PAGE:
High: 44°F ~ Low: 16°F
Monday, Feb. 8, 2016
Obama goes way too farPosted Monday, March 30, 2009, at 9:42 AM
There's a limit to which government should interfere in the operations of private business.
The American auto industry needs massive changes. That's overwhelmingly obvious.
But President Obama's order that General Motors CEO Rick Wagoner step down is going entirely too far.
Being sort of a "gearhead" and the purchaser of too many new cars for my own good over the years, I've kept an eye on automakers, foreign and domestic.
Wagoner's done a much better than some of his predecessors. GM actually makes some pretty good cars, especially when compared to the 1980s or 1990s. As far as the business side, he's faced tremendous challenges involving union and retirement costs.
My major concern, though, is the prospect of Obama considering himself a business czar and demanding massive, possibly questionable, changes in other types of corporations and businesses.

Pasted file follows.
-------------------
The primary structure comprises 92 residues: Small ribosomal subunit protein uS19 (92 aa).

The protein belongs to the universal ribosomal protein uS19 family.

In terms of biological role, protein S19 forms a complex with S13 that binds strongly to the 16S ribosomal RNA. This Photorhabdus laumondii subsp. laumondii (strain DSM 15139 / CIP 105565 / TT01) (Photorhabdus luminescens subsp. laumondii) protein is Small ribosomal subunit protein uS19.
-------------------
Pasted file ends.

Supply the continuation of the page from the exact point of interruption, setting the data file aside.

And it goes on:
Will Obama turn out to take the same "I'm the king, don't question me" approach toward business that George W. Bush took toward military and national security issues?
Let's hope not.
Decisive, quick action is needed to get the economy on track. But demanding the right to make personnel changes in an industry, even if that industry is asking for government subsidies, opens the door for something we don't need.
For that matter, so does Obama's previous proposal for a 90 percent tax on executive bonsuses. I totally agree that many of those executives have the wrong attitude, but taxing individuals as punishment, more or less, sets a dangerous precedent.
Showing most recent comments first
[Show in chronological order instead]
Respond to this blog
Posting a comment requires free registration:
David Melson is a copy editor and staff writer for the Times-Gazette.
Hot topicsPicturing the past 205: Floods
(14 ~ 1:24 PM, Jan 21)
Picturing the Past 36: Old Sonic, Burger Chef disappear
Picturing the Past 71: Riding the railroad
Picturing the Past 204: Sam Moore's store
Picturing the Past 187: Remembering the lost